Diane Boulay leads the UNESCO project ‘Developing Literacy through Mobile Phones – Empowering Women and Girls’, which has been collecting data from case studies from across the developing world that explore the empowerment of women and girls through literacy, learning and life skills development. Along with sustainability issues, Boulay explained, high-spec options like smartphones can add too much complexity where simplicity might yield better results.
Boulay cited a project in Cambodia in which Oxfam has given female community leaders mobile phones to enable them to stay connected and access vital information. In response to fears that the phones could be forcefully appropriated by men in their households or communities, Oxfam worked with the phone provider to produce bright pink handsets. In the patriarchal society of Cambodia, explained Boulay, this was an incredibly simple and non-confrontational way to affirm the women’s ownership of the phones.
In the findings that Boulay reported, it was clear that, although mobile phones naturally played a central part to all projects, success depended on a far wider approach that addressed vital stages of pre-implementation research and preparations as well as careful consideration of sustainability, such as literacy programmes for teachers before devices are delivered (Literacy by Mobile Phone Programme, Pakistan) and committees put together to ensure that programmes continue after the initial pilot has ended (Jokko Inititiative, Senegal).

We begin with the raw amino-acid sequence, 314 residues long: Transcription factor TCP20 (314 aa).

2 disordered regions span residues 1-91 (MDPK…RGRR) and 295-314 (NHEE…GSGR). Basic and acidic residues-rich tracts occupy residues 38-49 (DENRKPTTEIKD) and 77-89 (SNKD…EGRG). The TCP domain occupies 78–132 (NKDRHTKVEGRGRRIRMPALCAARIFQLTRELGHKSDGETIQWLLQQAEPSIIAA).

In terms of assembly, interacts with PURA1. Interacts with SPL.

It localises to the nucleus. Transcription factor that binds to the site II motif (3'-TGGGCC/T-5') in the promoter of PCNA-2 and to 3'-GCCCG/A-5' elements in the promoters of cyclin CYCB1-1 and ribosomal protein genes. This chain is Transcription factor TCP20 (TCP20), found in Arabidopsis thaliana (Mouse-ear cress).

In her webinar on the Dab Iyo Dahab Initiative (DIDI), Leila Dal Santo of Souktel, shared the details of a low-tech solution to youth education in the Somali regions. Using pre-recorded audio lessons delivered via a free touch-tone menu service, the DIDI was able to provide financial literacy skills to low-literacy Somali youths. The system developed by Souktel enabled learners to interact with content, answer quizzes through the touch-tone system and provide data on learner numbers to the central control centre.
The DIDI, Dal Santo explained, required absolutely minimal infrastructure. All that was required were the basic mobile phones, which were shared between classes of up to twenty young people. The content was provided by EDC, who then handed over licensing rights to local NGOs after the pilot finished. The mobile phones were also passed on to siblings and friends, extending the impact far beyond the initial 500 learners who completed the pilot programme.
Like Niall Winters, Dal Santo finished by emphasising the need for cooperation. Cooperation between mobile networks, policy makers and the private and public sectors is essential for the growth of similar successful projects in the future.
So it seems the issue holding back mobile learning is not technology. Projects like the DIDI or Pink Phone initiative are using the same options that have been around for years: simple phones that can call and text. The change is in the thinking, in the imagination and in the enthusiasm of people like Winters, Boulay and Dal Santo to see positive change come about as a result of sensitive and effective mobile learning programmes.
- Policy Guidelines for Mobile Learning, http://unesdoc.unesco.org/images/0021/002196/219641E.pdf
- UNESCO MLW 2013 Symposium Report, http://www.unesco.org/new/fileadmin/MULTIMEDIA/HQ/ED/ICT/pdf/MLW_Report.pdf